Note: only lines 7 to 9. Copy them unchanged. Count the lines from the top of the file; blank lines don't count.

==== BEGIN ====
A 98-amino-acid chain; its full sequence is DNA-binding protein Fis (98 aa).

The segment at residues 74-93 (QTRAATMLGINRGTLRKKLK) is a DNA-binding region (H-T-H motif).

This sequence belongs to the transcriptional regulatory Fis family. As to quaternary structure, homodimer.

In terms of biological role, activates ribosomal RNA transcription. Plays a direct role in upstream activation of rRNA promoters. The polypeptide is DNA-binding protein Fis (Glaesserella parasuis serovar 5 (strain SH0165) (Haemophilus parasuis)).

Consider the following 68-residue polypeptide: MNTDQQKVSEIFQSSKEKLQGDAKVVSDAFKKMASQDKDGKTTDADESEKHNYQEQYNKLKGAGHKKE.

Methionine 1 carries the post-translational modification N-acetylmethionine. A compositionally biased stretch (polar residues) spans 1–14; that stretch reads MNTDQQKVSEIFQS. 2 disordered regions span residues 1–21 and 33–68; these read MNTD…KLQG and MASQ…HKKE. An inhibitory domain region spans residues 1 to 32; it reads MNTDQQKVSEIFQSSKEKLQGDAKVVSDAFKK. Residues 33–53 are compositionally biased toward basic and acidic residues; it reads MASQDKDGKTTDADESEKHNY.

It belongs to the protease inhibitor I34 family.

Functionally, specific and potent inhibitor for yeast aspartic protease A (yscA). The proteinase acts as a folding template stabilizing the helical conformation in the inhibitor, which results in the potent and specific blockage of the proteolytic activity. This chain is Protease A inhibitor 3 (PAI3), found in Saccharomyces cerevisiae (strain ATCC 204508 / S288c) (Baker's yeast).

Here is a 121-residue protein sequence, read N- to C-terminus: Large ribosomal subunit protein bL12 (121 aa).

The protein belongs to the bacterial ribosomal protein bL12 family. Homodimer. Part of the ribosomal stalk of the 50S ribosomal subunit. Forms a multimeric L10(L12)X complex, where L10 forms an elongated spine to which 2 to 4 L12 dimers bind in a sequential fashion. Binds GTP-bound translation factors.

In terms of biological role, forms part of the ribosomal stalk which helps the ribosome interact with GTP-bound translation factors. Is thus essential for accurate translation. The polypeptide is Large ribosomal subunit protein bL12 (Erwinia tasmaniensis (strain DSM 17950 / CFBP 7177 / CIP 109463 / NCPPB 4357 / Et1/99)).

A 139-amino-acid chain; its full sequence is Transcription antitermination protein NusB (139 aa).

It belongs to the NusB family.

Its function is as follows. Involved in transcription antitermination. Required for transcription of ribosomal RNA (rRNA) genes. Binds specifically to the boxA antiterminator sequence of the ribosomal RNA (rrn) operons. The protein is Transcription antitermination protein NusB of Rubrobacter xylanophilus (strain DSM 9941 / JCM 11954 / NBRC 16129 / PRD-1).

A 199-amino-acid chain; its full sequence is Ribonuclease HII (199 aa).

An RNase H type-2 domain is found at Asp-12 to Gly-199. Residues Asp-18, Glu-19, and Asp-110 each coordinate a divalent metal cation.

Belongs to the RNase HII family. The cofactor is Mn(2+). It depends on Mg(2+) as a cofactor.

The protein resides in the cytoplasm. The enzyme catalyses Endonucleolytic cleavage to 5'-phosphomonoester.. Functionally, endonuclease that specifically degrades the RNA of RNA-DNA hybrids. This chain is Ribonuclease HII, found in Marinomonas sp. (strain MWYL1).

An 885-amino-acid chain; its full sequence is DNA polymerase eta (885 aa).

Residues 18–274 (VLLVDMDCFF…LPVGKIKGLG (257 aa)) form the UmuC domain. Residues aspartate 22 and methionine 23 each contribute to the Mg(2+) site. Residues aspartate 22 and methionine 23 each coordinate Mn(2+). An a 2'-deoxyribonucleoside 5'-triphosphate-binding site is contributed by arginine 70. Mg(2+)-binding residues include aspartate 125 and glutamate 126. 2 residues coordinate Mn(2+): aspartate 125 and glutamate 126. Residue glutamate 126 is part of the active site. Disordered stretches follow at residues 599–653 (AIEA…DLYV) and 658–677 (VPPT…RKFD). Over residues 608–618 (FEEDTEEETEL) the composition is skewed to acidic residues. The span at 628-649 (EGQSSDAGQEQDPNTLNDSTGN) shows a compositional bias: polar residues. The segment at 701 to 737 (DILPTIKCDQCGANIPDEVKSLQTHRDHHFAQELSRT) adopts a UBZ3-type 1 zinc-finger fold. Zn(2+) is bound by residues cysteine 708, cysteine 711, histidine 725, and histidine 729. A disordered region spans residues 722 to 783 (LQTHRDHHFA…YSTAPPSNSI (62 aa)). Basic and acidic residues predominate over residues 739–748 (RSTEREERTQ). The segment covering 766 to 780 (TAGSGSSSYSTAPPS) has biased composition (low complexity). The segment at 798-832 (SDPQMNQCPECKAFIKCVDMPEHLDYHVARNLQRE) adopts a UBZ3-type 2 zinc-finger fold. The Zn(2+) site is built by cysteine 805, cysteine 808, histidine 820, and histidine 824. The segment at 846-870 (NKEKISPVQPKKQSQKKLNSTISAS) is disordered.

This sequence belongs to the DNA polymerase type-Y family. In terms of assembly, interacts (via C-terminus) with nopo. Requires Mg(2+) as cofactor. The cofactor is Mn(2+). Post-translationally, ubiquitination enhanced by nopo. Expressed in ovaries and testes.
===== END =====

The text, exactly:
It belongs to the protease inhibitor I34 family.

Functionally, specific and potent inhibitor for yeast aspartic protease A (yscA). The proteinase acts as a folding template stabilizing the helical conformation in the inhibitor, which results in the potent and specific blockage of the proteolytic activity. This chain is Protease A inhibitor 3 (PAI3), found in Saccharomyces cerevisiae (strain ATCC 204508 / S288c) (Baker's yeast).

Here is a 121-residue protein sequence, read N- to C-terminus: Large ribosomal subunit protein bL12 (121 aa).